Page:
He's trying to steer me toward business talk. Ostensibly, that's why I'm here, to discuss his reincarnation as a moneymaker. Like the rest of these people, I'm a complete fraud, because I care a whole lot less about his business acumen than I do about the championships he won and the no-look passes he threw. But Magic's the engaging type, the sort of guy you'd bullshit with if you ever met him at a bar--which you wouldn't, because he's so busy with all of his companies--so talking about his post-career accomplishments is far from boring. I mean, he's Magic, understand?
Since his retirement, he's served on a presidential panel on AIDS, coached the Lakers on an interim basis and hosted an ill-conceived talk show called The Magic Hour ("Boy, that was just a bad show," he admits. "We had no idea what we were doing"). He's not shy about delving into new forums. But those other forays were little more than curiosities, something to occupy his time while he acquainted himself with the intricacies of business.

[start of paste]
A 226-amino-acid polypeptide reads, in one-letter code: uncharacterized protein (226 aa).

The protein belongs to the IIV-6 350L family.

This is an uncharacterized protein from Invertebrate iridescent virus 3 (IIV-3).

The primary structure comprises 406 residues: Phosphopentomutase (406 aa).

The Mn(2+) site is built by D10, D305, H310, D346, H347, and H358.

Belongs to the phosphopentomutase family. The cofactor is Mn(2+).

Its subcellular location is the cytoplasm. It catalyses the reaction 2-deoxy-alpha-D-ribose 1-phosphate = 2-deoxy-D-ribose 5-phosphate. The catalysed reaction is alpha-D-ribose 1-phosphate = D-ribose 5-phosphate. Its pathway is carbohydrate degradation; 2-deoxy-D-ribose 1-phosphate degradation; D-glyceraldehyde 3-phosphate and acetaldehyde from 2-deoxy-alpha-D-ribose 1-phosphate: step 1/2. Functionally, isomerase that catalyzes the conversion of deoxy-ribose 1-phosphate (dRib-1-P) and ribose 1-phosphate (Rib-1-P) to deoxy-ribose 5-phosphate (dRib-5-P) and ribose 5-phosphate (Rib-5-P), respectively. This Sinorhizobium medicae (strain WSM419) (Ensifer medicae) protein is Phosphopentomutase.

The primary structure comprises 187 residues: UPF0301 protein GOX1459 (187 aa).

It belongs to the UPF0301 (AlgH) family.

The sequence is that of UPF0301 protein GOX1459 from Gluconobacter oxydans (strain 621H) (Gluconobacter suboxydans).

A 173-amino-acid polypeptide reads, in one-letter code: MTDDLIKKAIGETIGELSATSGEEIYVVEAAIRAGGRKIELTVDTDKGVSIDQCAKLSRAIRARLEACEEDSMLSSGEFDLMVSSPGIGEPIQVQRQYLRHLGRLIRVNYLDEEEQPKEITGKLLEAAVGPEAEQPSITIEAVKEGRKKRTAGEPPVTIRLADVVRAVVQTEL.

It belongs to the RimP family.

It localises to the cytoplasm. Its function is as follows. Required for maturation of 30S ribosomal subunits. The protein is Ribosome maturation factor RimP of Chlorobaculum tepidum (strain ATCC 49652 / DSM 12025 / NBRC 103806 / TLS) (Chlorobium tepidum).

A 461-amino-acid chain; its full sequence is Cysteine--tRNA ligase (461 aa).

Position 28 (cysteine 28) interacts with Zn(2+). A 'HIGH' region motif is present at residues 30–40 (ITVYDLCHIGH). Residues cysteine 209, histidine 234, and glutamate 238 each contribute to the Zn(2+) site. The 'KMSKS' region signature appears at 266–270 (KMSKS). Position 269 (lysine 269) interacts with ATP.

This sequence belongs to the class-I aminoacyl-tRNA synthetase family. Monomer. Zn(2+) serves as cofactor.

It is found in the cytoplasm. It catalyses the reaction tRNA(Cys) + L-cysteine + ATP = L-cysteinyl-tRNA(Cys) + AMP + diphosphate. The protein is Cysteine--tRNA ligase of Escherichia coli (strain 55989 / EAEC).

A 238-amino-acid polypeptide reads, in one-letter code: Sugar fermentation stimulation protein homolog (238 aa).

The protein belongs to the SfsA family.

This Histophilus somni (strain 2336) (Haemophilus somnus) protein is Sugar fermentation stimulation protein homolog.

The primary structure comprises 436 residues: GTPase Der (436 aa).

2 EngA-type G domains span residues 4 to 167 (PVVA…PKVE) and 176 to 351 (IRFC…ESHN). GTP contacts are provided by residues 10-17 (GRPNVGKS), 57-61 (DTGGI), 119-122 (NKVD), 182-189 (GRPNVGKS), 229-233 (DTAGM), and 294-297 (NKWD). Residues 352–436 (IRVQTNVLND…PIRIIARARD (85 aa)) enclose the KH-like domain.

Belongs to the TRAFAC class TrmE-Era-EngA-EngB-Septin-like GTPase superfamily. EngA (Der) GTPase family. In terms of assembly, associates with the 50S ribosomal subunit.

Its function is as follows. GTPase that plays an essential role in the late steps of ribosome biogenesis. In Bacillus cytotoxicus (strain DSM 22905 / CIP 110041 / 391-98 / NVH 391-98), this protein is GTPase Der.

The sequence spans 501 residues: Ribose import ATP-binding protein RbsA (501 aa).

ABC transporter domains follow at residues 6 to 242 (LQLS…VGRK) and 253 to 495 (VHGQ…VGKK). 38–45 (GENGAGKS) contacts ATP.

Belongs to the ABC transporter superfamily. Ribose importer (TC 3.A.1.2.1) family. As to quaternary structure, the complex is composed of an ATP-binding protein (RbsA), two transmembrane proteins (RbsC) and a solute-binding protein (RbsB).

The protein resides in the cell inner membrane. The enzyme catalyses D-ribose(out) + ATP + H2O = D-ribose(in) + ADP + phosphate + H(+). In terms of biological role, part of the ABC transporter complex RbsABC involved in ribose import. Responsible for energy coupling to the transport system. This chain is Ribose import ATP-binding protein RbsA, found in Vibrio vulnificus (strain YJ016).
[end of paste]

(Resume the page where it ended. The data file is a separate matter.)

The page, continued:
He now owns five movie theaters, 35 Starbucks, two T.G.I. Friday's restaurants, 47 Fatburger stores and six 24 Hour Fitness clubs, including two in the D-FW area (the other is off Central Expressway near Walnut Hill). That's in addition to serving as the executive producer on a new movie called Brown Sugar opening this week. So his business endeavors may not be as hip as his hoops career, but they've been pretty successful, too.
"I love it; I love everything about it," he offers softly. "And this is far more challenging for me. For sure. Basketball, I played it so long, and at such a young age, that it just came natural to me. Like just now, I was in Seattle the other day at the University of Washington with those guys, playing with them. That was fun, oh yeah. They didn't understand that, at my age, that I can do the things that I can do. Or that I'm in as good of shape as I'm in. I shocked them.
"But this, the business, this is great. I enjoy it so much, and I'm lucky to have prospered at it. It's not easy. I had to go back to school for it. But look out there...my name is on that."